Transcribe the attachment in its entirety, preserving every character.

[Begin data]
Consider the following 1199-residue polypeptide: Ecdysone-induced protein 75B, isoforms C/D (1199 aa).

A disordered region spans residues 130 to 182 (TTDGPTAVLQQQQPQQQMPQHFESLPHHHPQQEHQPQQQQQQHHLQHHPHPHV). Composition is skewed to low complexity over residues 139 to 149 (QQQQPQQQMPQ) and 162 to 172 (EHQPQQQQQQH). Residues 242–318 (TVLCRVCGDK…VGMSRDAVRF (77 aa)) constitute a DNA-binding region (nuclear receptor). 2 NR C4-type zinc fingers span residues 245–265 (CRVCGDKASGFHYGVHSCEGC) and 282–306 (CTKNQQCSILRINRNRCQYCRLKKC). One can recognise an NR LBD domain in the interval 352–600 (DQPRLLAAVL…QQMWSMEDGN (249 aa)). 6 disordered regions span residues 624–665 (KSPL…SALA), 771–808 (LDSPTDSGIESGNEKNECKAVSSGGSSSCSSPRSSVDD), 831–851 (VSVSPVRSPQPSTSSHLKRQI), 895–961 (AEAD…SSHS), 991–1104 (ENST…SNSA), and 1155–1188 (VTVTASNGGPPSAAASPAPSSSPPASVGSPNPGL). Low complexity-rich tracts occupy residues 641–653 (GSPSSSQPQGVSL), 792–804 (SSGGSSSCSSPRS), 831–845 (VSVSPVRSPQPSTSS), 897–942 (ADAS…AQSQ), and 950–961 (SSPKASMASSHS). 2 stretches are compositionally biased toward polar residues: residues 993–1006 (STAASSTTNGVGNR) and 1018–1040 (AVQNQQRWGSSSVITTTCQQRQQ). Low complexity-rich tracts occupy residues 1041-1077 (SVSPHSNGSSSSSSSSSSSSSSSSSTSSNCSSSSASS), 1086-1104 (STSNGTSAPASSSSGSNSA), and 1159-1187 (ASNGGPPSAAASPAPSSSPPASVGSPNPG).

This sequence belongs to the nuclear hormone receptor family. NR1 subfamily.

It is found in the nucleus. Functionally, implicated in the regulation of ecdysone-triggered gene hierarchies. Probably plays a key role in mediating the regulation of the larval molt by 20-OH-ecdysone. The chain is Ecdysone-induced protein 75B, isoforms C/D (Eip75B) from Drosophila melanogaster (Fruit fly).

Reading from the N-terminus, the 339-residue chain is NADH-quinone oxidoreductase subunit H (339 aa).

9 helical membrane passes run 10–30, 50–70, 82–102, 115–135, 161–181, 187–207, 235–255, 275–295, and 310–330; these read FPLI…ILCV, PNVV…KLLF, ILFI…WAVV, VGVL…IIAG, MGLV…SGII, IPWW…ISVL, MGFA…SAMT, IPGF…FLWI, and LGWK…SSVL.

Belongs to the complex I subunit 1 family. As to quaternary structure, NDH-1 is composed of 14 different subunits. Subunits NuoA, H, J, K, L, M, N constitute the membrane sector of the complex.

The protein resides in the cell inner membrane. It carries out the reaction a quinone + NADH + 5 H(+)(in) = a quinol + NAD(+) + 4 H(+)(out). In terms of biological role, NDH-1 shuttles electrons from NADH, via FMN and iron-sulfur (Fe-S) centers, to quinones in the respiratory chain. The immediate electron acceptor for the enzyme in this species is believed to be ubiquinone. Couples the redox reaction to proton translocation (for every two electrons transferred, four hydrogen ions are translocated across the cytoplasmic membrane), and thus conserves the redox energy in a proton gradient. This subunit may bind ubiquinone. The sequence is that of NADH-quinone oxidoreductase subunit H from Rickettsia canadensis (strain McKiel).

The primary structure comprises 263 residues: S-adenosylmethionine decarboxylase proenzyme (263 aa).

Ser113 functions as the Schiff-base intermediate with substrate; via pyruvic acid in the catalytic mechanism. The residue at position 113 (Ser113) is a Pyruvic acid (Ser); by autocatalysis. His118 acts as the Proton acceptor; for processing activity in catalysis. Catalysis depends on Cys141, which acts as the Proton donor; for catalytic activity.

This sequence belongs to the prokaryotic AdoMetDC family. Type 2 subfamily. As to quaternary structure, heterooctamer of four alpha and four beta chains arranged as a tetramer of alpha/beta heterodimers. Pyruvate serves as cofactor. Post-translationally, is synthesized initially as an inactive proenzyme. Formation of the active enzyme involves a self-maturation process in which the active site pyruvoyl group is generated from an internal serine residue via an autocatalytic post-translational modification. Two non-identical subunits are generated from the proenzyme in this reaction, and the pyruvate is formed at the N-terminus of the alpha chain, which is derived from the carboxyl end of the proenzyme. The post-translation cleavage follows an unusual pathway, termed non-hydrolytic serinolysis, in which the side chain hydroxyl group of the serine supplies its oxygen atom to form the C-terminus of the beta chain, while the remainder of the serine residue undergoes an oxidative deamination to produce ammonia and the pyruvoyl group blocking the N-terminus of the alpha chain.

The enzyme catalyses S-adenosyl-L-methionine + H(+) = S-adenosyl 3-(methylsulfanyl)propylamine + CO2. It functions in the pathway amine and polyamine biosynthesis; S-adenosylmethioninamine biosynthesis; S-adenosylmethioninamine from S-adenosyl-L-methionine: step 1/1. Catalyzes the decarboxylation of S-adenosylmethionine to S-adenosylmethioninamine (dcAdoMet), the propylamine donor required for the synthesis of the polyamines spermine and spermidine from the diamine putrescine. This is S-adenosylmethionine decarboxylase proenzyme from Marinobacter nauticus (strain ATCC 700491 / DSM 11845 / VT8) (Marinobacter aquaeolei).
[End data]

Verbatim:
Consider the following 1199-residue polypeptide: Ecdysone-induced protein 75B, isoforms C/D (1199 aa).

A disordered region spans residues 130 to 182 (TTDGPTAVLQQQQPQQQMPQHFESLPHHHPQQEHQPQQQQQQHHLQHHPHPHV). Composition is skewed to low complexity over residues 139 to 149 (QQQQPQQQMPQ) and 162 to 172 (EHQPQQQQQQH). Residues 242–318 (TVLCRVCGDK…VGMSRDAVRF (77 aa)) constitute a DNA-binding region (nuclear receptor). 2 NR C4-type zinc fingers span residues 245–265 (CRVCGDKASGFHYGVHSCEGC) and 282–306 (CTKNQQCSILRINRNRCQYCRLKKC). One can recognise an NR LBD domain in the interval 352–600 (DQPRLLAAVL…QQMWSMEDGN (249 aa)). 6 disordered regions span residues 624–665 (KSPL…SALA), 771–808 (LDSPTDSGIESGNEKNECKAVSSGGSSSCSSPRSSVDD), 831–851 (VSVSPVRSPQPSTSSHLKRQI), 895–961 (AEAD…SSHS), 991–1104 (ENST…SNSA), and 1155–1188 (VTVTASNGGPPSAAASPAPSSSPPASVGSPNPGL). Low complexity-rich tracts occupy residues 641–653 (GSPSSSQPQGVSL), 792–804 (SSGGSSSCSSPRS), 831–845 (VSVSPVRSPQPSTSS), 897–942 (ADAS…AQSQ), and 950–961 (SSPKASMASSHS). 2 stretches are compositionally biased toward polar residues: residues 993–1006 (STAASSTTNGVGNR) and 1018–1040 (AVQNQQRWGSSSVITTTCQQRQQ). Low complexity-rich tracts occupy residues 1041-1077 (SVSPHSNGSSSSSSSSSSSSSSSSSTSSNCSSSSASS), 1086-1104 (STSNGTSAPASSSSGSNSA), and 1159-1187 (ASNGGPPSAAASPAPSSSPPASVGSPNPG).

This sequence belongs to the nuclear hormone receptor family. NR1 subfamily.

It is found in the nucleus. Functionally, implicated in the regulation of ecdysone-triggered gene hierarchies. Probably plays a key role in mediating the regulation of the larval molt by 20-OH-ecdysone. The chain is Ecdysone-induced protein 75B, isoforms C/D (Eip75B) from Drosophila melanogaster (Fruit fly).

Reading from the N-terminus, the 339-residue chain is NADH-quinone oxidoreductase subunit H (339 aa).

9 helical membrane passes run 10–30, 50–70, 82–102, 115–135, 161–181, 187–207, 235–255, 275–295, and 310–330; these read FPLI…ILCV, PNVV…KLLF, ILFI…WAVV, VGVL…IIAG, MGLV…SGII, IPWW…ISVL, MGFA…SAMT, IPGF…FLWI, and LGWK…SSVL.

Belongs to the complex I subunit 1 family. As to quaternary structure, NDH-1 is composed of 14 different subunits. Subunits NuoA, H, J, K, L, M, N constitute the membrane sector of the complex.

The protein resides in the cell inner membrane. It carries out the reaction a quinone + NADH + 5 H(+)(in) = a quinol + NAD(+) + 4 H(+)(out). In terms of biological role, NDH-1 shuttles electrons from NADH, via FMN and iron-sulfur (Fe-S) centers, to quinones in the respiratory chain. The immediate electron acceptor for the enzyme in this species is believed to be ubiquinone. Couples the redox reaction to proton translocation (for every two electrons transferred, four hydrogen ions are translocated across the cytoplasmic membrane), and thus conserves the redox energy in a proton gradient. This subunit may bind ubiquinone. The sequence is that of NADH-quinone oxidoreductase subunit H from Rickettsia canadensis (strain McKiel).

The primary structure comprises 263 residues: S-adenosylmethionine decarboxylase proenzyme (263 aa).

Ser113 functions as the Schiff-base intermediate with substrate; via pyruvic acid in the catalytic mechanism. The residue at position 113 (Ser113) is a Pyruvic acid (Ser); by autocatalysis. His118 acts as the Proton acceptor; for processing activity in catalysis. Catalysis depends on Cys141, which acts as the Proton donor; for catalytic activity.

This sequence belongs to the prokaryotic AdoMetDC family. Type 2 subfamily. As to quaternary structure, heterooctamer of four alpha and four beta chains arranged as a tetramer of alpha/beta heterodimers. Pyruvate serves as cofactor. Post-translationally, is synthesized initially as an inactive proenzyme. Formation of the active enzyme involves a self-maturation process in which the active site pyruvoyl group is generated from an internal serine residue via an autocatalytic post-translational modification. Two non-identical subunits are generated from the proenzyme in this reaction, and the pyruvate is formed at the N-terminus of the alpha chain, which is derived from the carboxyl end of the proenzyme. The post-translation cleavage follows an unusual pathway, termed non-hydrolytic serinolysis, in which the side chain hydroxyl group of the serine supplies its oxygen atom to form the C-terminus of the beta chain, while the remainder of the serine residue undergoes an oxidative deamination to produce ammonia and the pyruvoyl group blocking the N-terminus of the alpha chain.

The enzyme catalyses S-adenosyl-L-methionine + H(+) = S-adenosyl 3-(methylsulfanyl)propylamine + CO2. It functions in the pathway amine and polyamine biosynthesis; S-adenosylmethioninamine biosynthesis; S-adenosylmethioninamine from S-adenosyl-L-methionine: step 1/1. Catalyzes the decarboxylation of S-adenosylmethionine to S-adenosylmethioninamine (dcAdoMet), the propylamine donor required for the synthesis of the polyamines spermine and spermidine from the diamine putrescine. This is S-adenosylmethionine decarboxylase proenzyme from Marinobacter nauticus (strain ATCC 700491 / DSM 11845 / VT8) (Marinobacter aquaeolei).